John McFall wants FSA to probe Rangers takeover deal
The former chairman of the Westminster treasury select committee has called for the financial regulator to probe Craig Whyte's takeover of Rangers.
John McFall said the Financial Services Authority (FSA) could help answer questions about an apparent shortfall of cash at the Ibrox club.
Rangers appointed Duff and Phelps to act as administrators on Tuesday.
The firm has denied having any conflict of interest arising from its links to Craig Whyte prior to his takeover.
Rangers was placed in administration on Tuesday after a legal stand-off at the Court of Session in Edinburgh.
Owner Craig Whyte lodged papers at the court on Monday indicating that the club was considering administration within 10 days.
When HM Revenue and Customs (HMRC) - one of the club's main creditors - filed to have its own administrator appointed on Tuesday, both parties agreed that Duff and Phelps would be appointed.
Joint administrators Paul Clark and David Whitehouse, from Duff and Phelps, later confirmed HMRC's action stemmed from the alleged non-payment of £9m in VAT and PAYE dating back to last year when Mr Whyte bought the club from Sir David Murray.
Angry fans have since demanded answers from Mr Whyte over what has happened to all the cash which has apparently passed through Rangers since then.
Mr Whyte claims to have injected £33m of his own money to pay off the club's bank debt and fulfil the other obligations of the takeover.
Going on previous seasons, Rangers income for the nine months Mr Whyte has been in charge should be about £26m.
It has also been reported that he borrowed about £24m from Ticketus against a share of season ticket sales for the next four years.
The club is also said to have received about £5m for the sale of top goalscorer Nikica Jelavić to Everton in the January transfer window.
The combined total of these figures is £55m.
Mr Whyte has publicly stated that the monthly cost of running Rangers is about £3.75m.
Based on this figure, the cost of running the club during Mr Whyte's tenure would have been about £34m.
In theory, that should leave a surplus of £21m.
If the £9m figure claimed by HMRC over alleged unpaid VAT and PAYE is added, then the surplus cash figure would stand at £30m.
Working with these figures, some fans have been asking why Rangers was placed in administration.
John McFall, the former Labour MP who chaired the House of Commons treasury select committee, said the matter should be investigated by the Financial Services Authority.
He said: "When you spend money you don't have and you use HMRC and the taxpayer as your private bank then it has tragic consequences for Rangers as an institution, Scottish football, fans and for Scottish community.
"Rangers are on the stock exchange and there is a renewed case for the FSA looking at this issue. Parliament is just giving the FSA the opportunity to have what's called judgemental discretion. That means looking at the business models of institutions and Rangers is a good case.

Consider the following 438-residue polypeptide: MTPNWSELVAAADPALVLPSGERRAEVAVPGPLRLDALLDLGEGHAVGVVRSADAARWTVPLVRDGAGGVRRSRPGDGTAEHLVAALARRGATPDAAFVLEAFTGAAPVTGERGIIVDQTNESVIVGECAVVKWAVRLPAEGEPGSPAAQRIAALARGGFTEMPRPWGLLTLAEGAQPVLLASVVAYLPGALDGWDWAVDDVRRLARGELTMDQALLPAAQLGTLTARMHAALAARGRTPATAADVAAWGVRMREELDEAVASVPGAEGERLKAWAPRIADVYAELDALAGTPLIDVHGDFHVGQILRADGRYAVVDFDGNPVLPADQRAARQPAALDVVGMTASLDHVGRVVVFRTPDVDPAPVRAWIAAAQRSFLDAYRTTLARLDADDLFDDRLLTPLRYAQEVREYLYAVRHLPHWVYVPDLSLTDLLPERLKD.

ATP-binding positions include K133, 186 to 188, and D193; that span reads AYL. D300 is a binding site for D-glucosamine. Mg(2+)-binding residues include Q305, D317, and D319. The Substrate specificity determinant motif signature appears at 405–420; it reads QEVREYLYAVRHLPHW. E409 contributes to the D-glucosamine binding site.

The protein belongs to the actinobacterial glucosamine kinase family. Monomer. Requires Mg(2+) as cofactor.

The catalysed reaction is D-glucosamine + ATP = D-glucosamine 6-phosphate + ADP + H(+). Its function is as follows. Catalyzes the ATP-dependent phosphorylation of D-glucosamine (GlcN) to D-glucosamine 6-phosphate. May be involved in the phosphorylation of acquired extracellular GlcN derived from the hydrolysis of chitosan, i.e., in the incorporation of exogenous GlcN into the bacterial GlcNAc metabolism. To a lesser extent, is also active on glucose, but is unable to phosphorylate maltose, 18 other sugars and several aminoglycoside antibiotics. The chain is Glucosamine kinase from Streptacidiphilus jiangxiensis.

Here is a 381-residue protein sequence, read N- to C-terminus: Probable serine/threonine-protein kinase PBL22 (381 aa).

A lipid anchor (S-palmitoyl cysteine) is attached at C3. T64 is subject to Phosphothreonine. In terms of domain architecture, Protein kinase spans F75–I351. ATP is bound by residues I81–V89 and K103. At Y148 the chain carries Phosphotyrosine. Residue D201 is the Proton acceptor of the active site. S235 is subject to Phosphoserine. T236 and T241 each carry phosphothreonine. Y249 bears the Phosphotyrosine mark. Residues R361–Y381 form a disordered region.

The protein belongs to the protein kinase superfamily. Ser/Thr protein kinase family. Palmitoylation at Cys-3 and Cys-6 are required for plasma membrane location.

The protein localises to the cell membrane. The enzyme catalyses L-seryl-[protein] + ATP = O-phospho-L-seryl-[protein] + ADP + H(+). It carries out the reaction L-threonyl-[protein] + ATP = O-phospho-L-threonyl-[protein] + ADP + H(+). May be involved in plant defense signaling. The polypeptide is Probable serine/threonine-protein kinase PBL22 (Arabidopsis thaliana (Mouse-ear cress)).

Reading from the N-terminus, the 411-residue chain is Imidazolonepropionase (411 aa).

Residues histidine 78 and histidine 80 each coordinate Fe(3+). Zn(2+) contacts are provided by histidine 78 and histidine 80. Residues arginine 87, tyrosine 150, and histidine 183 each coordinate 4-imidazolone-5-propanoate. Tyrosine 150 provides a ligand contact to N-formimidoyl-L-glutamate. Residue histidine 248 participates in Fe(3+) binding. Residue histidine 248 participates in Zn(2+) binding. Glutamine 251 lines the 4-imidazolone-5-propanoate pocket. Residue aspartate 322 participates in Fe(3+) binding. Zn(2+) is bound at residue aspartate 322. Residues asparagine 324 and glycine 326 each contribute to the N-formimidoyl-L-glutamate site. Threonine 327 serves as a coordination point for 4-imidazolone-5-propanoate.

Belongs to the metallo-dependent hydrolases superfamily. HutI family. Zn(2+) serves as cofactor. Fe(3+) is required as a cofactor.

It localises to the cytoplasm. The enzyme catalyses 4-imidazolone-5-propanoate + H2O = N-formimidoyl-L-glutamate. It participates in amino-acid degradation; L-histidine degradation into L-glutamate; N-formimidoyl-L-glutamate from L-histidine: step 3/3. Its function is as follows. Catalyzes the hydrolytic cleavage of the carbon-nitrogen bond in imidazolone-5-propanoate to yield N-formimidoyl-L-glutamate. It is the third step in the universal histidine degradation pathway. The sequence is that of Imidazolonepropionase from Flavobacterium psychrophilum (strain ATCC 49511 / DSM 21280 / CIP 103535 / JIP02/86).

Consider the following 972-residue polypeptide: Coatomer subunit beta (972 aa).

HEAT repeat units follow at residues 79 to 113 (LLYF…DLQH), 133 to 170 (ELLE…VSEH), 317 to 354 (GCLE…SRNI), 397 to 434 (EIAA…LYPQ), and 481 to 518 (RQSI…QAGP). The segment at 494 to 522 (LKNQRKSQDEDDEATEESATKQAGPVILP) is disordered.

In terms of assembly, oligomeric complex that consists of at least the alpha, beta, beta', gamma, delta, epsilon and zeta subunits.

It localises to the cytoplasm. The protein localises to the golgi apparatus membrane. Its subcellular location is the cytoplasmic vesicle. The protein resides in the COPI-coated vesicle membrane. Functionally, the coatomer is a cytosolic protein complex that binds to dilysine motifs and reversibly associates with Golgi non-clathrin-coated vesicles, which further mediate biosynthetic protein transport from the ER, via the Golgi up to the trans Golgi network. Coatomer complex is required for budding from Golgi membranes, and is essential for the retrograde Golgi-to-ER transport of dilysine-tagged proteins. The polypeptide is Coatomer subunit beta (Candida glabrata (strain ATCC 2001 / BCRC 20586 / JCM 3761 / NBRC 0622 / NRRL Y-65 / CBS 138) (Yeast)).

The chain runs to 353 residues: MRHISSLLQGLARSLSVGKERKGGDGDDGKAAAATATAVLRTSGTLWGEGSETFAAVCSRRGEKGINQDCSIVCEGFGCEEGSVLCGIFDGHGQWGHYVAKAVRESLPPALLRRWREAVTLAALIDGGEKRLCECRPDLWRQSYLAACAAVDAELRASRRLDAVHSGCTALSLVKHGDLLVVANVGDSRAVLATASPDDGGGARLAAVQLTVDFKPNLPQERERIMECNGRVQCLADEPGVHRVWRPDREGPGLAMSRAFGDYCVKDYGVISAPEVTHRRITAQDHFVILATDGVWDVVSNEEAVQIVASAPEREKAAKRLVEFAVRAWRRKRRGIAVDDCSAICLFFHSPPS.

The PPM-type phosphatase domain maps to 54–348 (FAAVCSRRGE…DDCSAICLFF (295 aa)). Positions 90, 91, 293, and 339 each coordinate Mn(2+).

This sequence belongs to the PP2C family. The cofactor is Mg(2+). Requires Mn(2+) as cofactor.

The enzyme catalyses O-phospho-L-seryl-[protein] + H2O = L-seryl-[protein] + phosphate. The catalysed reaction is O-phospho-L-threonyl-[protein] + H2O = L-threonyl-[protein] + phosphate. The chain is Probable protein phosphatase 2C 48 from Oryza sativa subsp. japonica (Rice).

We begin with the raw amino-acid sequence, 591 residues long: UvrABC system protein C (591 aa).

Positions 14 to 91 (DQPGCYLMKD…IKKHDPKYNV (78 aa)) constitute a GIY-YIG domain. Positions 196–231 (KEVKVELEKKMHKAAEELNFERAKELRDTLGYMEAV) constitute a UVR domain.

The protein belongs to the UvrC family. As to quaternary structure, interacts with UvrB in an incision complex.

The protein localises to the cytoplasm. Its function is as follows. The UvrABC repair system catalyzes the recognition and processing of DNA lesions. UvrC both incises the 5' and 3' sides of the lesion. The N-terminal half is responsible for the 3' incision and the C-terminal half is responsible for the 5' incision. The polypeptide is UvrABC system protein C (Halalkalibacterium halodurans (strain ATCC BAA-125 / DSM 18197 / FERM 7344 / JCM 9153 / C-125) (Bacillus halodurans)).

"Did the directors do their duty? And, if they did their duty legally, were there any corners cut as a result of that?
"It's the taxpayer who's on the hook here and the taxpayer has got to be paid and football clubs have got to realise that they have got to comply with the regulations that are laid down by parliament and HMRC.
"There's lots of questions around here, there's no specific answers so the case for a renewed investigation by the FSA is something that supporters and those with an interest in Rangers should be looking at as well."
Meanwhile, it has emerged that David Grier, a partner at Rangers administrators Duff and Phelps, was centrally involved in Craig Whyte's takeover from previous owner Sir David Murray.
As emails obtained by BBC Scotland show, he even assured the previous board that Mr Whyte's bid had already secured a "time to pay" deal with HMRC.
This has led one academic to raise concerns over the appointment of Duff and Phelps as Rangers' administrators.
Steven Morrow, senior lecturer in sport finance at Stirling University, said: "If there is evidence of a prior relationship between those involved in an administrative capacity and the directors of Rangers Football Club, then I think that would raise concerns among some of the creditors.
"This is because the role of the administrator is to be independent, to look after the interests of all the creditors, not to be seen to have any particular interest in one group of creditors.
"Their job is to try to make sure the organisation is a going concern but protect the interests of all creditors and that's what the process is about."
Duff and Phelps has denied any conflict of interest in acting as administrators.
In a statement, the firm said: "The appointment of D&P was approved by the Court of Session in Edinburgh and the appointment was agreed to by HMRC.
"Indeed, HMRC withdrew their application to have an administrator of their choice appointed and are now engaging with D&P as the administration progresses.
"There is no conflict of interest whatsoever as it is standard practice for companies to appoint their own administrators, who usually have provided advice on restructuring in the build up to an insolvency."